Article

Self-Perceptions about Academic Achievement: Evidence from Mexico City

Matteo Bobba, and Veronica Frisancho

Abstract

A growing body of evidence suggests that people exhibit large biases whenprocessing information about themselves, but less is known about the under-lying inference process. This paper studies belief updating patterns regardingacademic ability in a large sample of students transitioning from middle to highschool in Mexico City. The analysis takes advantage of rich and longitudinal dataon subjective beliefs together with randomized feedback about individual perfor-mance on an achievement test. On average, the performance feedback reducesthe relative role of priors on posteriors and shifts substantial probability masstoward the signal. Further evidence reveals that males and high-socioeconomicstatus students tend to process new information on their own ability more effec-tively.

Keywords

Information, Subjective expectations, Academic ability, Bayesianupdating, Overconfidence, Secondary education;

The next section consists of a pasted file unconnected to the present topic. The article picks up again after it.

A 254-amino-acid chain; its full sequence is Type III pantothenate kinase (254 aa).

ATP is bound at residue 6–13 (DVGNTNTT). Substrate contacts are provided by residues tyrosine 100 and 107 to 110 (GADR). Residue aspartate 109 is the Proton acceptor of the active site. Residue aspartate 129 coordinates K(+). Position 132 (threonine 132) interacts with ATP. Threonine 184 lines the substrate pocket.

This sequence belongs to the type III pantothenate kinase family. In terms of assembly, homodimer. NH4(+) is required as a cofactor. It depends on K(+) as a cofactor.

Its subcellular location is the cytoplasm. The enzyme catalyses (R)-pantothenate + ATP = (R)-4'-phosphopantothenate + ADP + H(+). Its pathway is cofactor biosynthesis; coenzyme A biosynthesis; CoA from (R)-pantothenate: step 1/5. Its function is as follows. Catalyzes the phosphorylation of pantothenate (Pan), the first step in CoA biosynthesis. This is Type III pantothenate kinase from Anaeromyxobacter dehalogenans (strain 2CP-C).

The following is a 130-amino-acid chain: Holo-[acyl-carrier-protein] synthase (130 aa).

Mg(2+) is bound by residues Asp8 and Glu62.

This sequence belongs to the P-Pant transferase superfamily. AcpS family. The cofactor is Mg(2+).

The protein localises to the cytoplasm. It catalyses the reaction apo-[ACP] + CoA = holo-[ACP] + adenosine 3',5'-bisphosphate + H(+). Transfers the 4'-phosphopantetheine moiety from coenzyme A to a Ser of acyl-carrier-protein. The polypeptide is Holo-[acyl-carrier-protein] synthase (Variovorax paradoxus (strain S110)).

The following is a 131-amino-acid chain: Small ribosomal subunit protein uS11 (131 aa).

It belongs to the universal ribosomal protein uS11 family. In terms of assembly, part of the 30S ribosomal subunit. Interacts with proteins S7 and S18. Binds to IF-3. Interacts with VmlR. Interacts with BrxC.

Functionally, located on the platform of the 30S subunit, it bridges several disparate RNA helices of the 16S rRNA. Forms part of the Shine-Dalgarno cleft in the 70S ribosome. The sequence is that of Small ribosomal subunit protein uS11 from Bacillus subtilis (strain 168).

JEL codes

  • C93: Field Experiments
  • D80: General
  • D83: Search • Learning • Information and Knowledge • Communication • Belief
  • D84: Expectations • Speculations
  • I23: Higher Education • Research Institutions

Replaces

Matteo Bobba, and Veronica Frisancho, Self-Perceptions about Academic Achievement: Evidence from Mexico City, TSE Working Paper, n. 20-1070, January 2020, revised June 2020.

Reference

Matteo Bobba, and Veronica Frisancho, Self-Perceptions about Academic Achievement: Evidence from Mexico City, Journal of Econometrics, 2020, forthcoming.

Published in

Journal of Econometrics, 2020, forthcoming